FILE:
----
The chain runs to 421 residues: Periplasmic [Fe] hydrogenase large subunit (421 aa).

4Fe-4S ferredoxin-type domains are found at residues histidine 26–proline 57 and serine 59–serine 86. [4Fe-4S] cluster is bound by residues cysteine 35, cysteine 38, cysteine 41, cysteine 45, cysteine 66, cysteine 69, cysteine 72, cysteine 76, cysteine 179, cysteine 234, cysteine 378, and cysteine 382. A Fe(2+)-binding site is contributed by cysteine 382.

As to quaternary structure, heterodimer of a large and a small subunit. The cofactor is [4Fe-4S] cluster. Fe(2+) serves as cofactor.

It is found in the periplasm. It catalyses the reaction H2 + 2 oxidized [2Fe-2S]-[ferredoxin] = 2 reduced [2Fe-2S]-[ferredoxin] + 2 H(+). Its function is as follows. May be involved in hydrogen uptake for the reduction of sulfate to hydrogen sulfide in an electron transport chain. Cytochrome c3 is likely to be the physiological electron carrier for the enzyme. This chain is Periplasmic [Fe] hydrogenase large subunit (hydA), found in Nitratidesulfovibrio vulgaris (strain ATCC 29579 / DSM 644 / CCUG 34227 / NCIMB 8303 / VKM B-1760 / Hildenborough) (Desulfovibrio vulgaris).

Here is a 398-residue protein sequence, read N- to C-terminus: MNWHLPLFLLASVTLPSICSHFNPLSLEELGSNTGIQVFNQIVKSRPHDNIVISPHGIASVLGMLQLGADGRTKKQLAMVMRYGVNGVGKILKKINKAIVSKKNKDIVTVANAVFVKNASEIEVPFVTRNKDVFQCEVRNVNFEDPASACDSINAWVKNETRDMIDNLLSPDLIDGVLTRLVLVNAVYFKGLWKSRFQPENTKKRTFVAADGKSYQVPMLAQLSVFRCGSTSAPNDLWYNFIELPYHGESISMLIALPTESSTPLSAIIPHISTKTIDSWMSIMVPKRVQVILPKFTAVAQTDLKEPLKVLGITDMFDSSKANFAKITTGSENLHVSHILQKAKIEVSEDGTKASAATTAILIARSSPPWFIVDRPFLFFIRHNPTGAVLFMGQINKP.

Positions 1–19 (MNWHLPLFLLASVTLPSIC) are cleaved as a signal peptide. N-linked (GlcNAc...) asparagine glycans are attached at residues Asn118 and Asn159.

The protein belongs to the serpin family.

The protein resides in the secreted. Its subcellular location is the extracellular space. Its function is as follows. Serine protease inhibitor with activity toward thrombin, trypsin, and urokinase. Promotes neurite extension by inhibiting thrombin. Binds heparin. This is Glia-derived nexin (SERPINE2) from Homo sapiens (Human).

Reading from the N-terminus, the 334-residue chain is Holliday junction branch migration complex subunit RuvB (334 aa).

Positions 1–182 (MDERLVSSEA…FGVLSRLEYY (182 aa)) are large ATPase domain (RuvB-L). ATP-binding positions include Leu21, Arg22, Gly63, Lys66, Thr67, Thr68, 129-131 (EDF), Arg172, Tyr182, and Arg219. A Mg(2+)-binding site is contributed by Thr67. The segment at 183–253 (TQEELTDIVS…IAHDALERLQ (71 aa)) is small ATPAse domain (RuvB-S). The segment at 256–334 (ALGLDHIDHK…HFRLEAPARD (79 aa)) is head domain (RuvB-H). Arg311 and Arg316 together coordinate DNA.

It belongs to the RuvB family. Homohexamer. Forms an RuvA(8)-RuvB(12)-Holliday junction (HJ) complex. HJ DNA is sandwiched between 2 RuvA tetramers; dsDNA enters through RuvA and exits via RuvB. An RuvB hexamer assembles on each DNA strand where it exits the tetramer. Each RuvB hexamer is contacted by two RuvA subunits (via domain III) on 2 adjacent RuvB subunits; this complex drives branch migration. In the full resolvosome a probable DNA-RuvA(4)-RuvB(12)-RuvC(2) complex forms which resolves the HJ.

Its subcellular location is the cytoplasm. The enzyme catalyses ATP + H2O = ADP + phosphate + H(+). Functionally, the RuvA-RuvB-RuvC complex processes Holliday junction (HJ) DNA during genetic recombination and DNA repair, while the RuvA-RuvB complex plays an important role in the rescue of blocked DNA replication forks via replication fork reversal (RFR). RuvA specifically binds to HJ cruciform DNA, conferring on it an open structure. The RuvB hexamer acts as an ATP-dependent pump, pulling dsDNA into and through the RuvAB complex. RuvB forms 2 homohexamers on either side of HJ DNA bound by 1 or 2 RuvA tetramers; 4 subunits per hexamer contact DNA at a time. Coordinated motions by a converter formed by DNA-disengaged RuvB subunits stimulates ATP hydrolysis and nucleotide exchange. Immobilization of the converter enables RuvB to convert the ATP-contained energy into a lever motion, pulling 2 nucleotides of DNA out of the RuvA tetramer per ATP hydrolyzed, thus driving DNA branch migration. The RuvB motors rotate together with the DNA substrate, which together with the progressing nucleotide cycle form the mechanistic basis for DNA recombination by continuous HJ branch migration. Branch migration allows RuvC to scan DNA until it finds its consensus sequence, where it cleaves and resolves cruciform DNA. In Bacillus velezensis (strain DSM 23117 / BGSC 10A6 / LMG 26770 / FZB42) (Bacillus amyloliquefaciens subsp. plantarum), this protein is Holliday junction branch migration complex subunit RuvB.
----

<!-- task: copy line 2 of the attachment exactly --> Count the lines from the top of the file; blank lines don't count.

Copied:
4Fe-4S ferredoxin-type domains are found at residues histidine 26–proline 57 and serine 59–serine 86. [4Fe-4S] cluster is bound by residues cysteine 35, cysteine 38, cysteine 41, cysteine 45, cysteine 66, cysteine 69, cysteine 72, cysteine 76, cysteine 179, cysteine 234, cysteine 378, and cysteine 382. A Fe(2+)-binding site is contributed by cysteine 382.